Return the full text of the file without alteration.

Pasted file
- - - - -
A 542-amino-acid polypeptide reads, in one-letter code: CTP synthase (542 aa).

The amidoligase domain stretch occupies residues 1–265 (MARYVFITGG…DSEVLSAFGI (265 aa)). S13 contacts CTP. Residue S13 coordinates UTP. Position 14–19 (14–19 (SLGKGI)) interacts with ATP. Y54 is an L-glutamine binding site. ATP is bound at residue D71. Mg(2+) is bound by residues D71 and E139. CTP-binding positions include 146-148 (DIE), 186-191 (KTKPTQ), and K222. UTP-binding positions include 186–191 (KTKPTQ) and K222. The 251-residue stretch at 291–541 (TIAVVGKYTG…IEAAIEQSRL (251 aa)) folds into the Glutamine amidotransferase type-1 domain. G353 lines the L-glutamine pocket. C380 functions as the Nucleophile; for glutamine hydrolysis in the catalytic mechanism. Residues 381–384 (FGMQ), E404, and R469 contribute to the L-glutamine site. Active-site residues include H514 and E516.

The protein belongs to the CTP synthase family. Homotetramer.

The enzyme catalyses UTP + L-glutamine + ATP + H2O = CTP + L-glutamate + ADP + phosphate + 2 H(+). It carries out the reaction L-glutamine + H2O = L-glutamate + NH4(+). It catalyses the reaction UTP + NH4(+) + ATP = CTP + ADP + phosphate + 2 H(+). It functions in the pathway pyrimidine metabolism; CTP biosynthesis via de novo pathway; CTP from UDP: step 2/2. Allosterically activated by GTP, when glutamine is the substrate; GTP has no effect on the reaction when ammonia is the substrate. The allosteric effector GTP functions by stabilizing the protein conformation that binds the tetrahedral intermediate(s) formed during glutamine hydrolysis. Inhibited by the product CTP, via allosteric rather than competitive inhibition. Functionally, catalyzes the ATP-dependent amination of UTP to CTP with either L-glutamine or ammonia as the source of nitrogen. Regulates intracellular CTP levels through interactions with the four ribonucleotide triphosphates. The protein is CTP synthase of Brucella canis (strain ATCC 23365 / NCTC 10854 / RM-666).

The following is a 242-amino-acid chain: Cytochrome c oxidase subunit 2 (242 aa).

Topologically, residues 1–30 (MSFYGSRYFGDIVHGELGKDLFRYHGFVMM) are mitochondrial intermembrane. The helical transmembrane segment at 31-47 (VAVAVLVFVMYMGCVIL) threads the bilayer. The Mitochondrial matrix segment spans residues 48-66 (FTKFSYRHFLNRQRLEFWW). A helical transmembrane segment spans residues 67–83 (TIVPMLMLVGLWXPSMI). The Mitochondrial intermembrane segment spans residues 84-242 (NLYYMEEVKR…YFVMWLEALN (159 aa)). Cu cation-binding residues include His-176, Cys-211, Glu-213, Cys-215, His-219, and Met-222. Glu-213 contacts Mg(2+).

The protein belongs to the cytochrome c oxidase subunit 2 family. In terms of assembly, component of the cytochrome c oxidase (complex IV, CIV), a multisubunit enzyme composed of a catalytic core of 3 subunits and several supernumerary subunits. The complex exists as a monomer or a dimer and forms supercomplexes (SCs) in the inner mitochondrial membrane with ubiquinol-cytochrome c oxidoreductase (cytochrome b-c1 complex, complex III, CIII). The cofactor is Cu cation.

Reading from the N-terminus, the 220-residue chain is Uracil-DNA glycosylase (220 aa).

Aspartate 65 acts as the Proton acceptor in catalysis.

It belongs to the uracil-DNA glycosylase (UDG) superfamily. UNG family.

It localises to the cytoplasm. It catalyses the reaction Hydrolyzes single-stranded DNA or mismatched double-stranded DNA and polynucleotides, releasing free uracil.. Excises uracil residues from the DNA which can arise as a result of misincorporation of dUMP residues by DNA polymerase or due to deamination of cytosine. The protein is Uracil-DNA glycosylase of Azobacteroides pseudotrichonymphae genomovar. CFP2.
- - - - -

A 542-amino-acid polypeptide reads, in one-letter code: CTP synthase (542 aa).

The amidoligase domain stretch occupies residues 1–265 (MARYVFITGG…DSEVLSAFGI (265 aa)). S13 contacts CTP. Residue S13 coordinates UTP. Position 14–19 (14–19 (SLGKGI)) interacts with ATP. Y54 is an L-glutamine binding site. ATP is bound at residue D71. Mg(2+) is bound by residues D71 and E139. CTP-binding positions include 146-148 (DIE), 186-191 (KTKPTQ), and K222. UTP-binding positions include 186–191 (KTKPTQ) and K222. The 251-residue stretch at 291–541 (TIAVVGKYTG…IEAAIEQSRL (251 aa)) folds into the Glutamine amidotransferase type-1 domain. G353 lines the L-glutamine pocket. C380 functions as the Nucleophile; for glutamine hydrolysis in the catalytic mechanism. Residues 381–384 (FGMQ), E404, and R469 contribute to the L-glutamine site. Active-site residues include H514 and E516.

The protein belongs to the CTP synthase family. Homotetramer.

The enzyme catalyses UTP + L-glutamine + ATP + H2O = CTP + L-glutamate + ADP + phosphate + 2 H(+). It carries out the reaction L-glutamine + H2O = L-glutamate + NH4(+). It catalyses the reaction UTP + NH4(+) + ATP = CTP + ADP + phosphate + 2 H(+). It functions in the pathway pyrimidine metabolism; CTP biosynthesis via de novo pathway; CTP from UDP: step 2/2. Allosterically activated by GTP, when glutamine is the substrate; GTP has no effect on the reaction when ammonia is the substrate. The allosteric effector GTP functions by stabilizing the protein conformation that binds the tetrahedral intermediate(s) formed during glutamine hydrolysis. Inhibited by the product CTP, via allosteric rather than competitive inhibition. Functionally, catalyzes the ATP-dependent amination of UTP to CTP with either L-glutamine or ammonia as the source of nitrogen. Regulates intracellular CTP levels through interactions with the four ribonucleotide triphosphates. The protein is CTP synthase of Brucella canis (strain ATCC 23365 / NCTC 10854 / RM-666).

The following is a 242-amino-acid chain: Cytochrome c oxidase subunit 2 (242 aa).

Topologically, residues 1–30 (MSFYGSRYFGDIVHGELGKDLFRYHGFVMM) are mitochondrial intermembrane. The helical transmembrane segment at 31-47 (VAVAVLVFVMYMGCVIL) threads the bilayer. The Mitochondrial matrix segment spans residues 48-66 (FTKFSYRHFLNRQRLEFWW). A helical transmembrane segment spans residues 67–83 (TIVPMLMLVGLWXPSMI). The Mitochondrial intermembrane segment spans residues 84-242 (NLYYMEEVKR…YFVMWLEALN (159 aa)). Cu cation-binding residues include His-176, Cys-211, Glu-213, Cys-215, His-219, and Met-222. Glu-213 contacts Mg(2+).

The protein belongs to the cytochrome c oxidase subunit 2 family. In terms of assembly, component of the cytochrome c oxidase (complex IV, CIV), a multisubunit enzyme composed of a catalytic core of 3 subunits and several supernumerary subunits. The complex exists as a monomer or a dimer and forms supercomplexes (SCs) in the inner mitochondrial membrane with ubiquinol-cytochrome c oxidoreductase (cytochrome b-c1 complex, complex III, CIII). The cofactor is Cu cation.

Reading from the N-terminus, the 220-residue chain is Uracil-DNA glycosylase (220 aa).

Aspartate 65 acts as the Proton acceptor in catalysis.

It belongs to the uracil-DNA glycosylase (UDG) superfamily. UNG family.

It localises to the cytoplasm. It catalyses the reaction Hydrolyzes single-stranded DNA or mismatched double-stranded DNA and polynucleotides, releasing free uracil.. Excises uracil residues from the DNA which can arise as a result of misincorporation of dUMP residues by DNA polymerase or due to deamination of cytosine. The protein is Uracil-DNA glycosylase of Azobacteroides pseudotrichonymphae genomovar. CFP2.